Wednesday, February 11, 2009

Millions, Billion, Trillions . . .Oh My

Yesterday, the Senate passed as part of the stimulus bill a $15,000 tax credit if home shoppers buy within the next year. As that was going on, in a separately action, Treasury Secretary Timothy Geithner outlined plans for spending much of the $350 billion in financial bailout money recently cleared by Congress, and the Federal Reserve announced it would commit up to $1 trillion to make loans more widely available to consumers.

All these actions are suppose to get buyers off the fence to complete a purchase, free up the credit markets and make money available for mortgages. So here is what you need to know about all three actions.

The tax credit in the Senate's version of the plan sweetened the current $7,500 homebuyer tax credit provision (that is basically a loan), doubling it to $15,000 or 10% of the home's purchase price (whichever is lower) in Alameda every buyer would get the full credit with the current inventory. The big difference is this credit applies to all buyers - not just those purchasing their first homes.

Here are the bullet points of the Senate Plan:

  • No income limit
  • The credit does not have to be paid back
  • The tax credit is also non-refundable, this means, if your tax obligation is less than the credit, you only receive an amount equal to your tax bill, no more
  • The Senate credit is good for one year following its enactment
  • No retroactive feature. Homebuyers who make purchases before the credit takes effect cannot claim it.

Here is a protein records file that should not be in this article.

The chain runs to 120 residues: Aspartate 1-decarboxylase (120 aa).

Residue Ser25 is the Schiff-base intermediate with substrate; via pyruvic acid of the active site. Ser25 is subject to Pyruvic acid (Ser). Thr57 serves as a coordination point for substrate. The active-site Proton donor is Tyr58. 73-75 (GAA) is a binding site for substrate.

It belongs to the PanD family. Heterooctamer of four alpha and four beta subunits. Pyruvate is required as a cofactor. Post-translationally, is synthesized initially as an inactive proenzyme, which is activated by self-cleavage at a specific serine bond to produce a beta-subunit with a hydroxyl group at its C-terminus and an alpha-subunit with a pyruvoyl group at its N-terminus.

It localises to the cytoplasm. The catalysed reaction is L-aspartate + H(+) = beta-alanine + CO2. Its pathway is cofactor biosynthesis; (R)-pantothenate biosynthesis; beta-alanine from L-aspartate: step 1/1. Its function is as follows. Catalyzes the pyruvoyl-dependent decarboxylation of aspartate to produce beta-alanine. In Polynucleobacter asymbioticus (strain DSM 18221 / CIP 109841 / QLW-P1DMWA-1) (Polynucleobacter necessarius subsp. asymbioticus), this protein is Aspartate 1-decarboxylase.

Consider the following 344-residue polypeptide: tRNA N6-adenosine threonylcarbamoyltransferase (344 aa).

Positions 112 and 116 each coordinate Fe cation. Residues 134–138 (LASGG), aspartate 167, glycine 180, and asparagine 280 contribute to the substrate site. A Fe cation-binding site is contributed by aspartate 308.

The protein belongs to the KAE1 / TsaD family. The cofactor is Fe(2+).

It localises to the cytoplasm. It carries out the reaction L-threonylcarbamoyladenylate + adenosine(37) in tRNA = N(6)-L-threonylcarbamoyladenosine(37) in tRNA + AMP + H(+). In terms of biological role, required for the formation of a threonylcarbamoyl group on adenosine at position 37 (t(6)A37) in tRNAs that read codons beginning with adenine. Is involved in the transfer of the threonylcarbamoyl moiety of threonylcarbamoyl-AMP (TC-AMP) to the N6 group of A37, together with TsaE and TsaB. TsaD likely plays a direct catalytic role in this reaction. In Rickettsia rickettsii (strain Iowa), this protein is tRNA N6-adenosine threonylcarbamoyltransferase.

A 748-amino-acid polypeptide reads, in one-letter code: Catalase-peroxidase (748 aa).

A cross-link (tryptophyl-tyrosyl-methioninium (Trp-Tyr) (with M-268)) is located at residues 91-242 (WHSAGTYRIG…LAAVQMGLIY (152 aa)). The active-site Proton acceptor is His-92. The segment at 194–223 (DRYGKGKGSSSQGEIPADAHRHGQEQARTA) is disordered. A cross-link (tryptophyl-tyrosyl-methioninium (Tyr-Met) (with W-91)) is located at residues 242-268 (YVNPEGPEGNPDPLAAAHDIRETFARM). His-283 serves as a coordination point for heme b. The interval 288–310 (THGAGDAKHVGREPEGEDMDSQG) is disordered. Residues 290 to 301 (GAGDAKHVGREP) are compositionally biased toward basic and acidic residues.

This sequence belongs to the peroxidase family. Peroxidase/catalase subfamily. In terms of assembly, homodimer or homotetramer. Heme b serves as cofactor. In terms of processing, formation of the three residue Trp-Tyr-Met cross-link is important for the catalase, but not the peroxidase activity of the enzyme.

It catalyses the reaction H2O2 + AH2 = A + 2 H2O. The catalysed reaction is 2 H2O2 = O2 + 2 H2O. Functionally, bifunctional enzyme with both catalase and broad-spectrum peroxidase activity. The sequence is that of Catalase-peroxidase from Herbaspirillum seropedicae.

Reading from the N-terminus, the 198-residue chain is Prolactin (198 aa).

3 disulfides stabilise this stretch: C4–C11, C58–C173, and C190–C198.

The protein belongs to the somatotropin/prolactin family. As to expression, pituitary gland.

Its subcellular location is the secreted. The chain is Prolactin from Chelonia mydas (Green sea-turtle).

• Buyers must live in the home for two years or forfeit the credit.

The National Association of Realtors estimated the Senate measure will attract an additional one million buyers who would otherwise have remained on the sidelines. "Consumers will view the tax credit as they do lower home prices," said Lawrence Yun, NAR's chief economist. "And more people will qualify [for buying homes]."

My personal belief is the Senate version will not survive when they confer with the House and come up with a compromise plan.

The financial stability plan will include a comprehensive housing program that will provide $50 billion for foreclosure prevention programs. Secretary Geithner released details of the new financial stability plan, a successor to the much maligned Troubled Asset Relief Program (TARP). The main purpose of the new TARP Plan is to prevent more foreclosures, decrease interest rates and find a place for toxic mortgages. (The video is a little TARP humor)

To drive down mortgage rates, Geithner also alluded to a possible expansion of a $600 billion Federal Reserve program that purchases mortgage backed securities and debt issued by Fannie Mae, Freddie Mac and Ginnie Mae.

The final piece is a $1 trillion program aimed at stimulating lending to consumers and businesses. The program expands on a $200 billion to lend money to investors to purchase securities backed by debt such as credit cards and auto, student and small business loans. The goal is open up all credit.

It is way to early to know what the impact will be, especially since the Senate version of the tax credit still needs to survive its current form, but if all three programs move forward we could see buyers jump back in to buying mode. Exactly what the Obama administration wants. Till then we will have to wait and see what happens.

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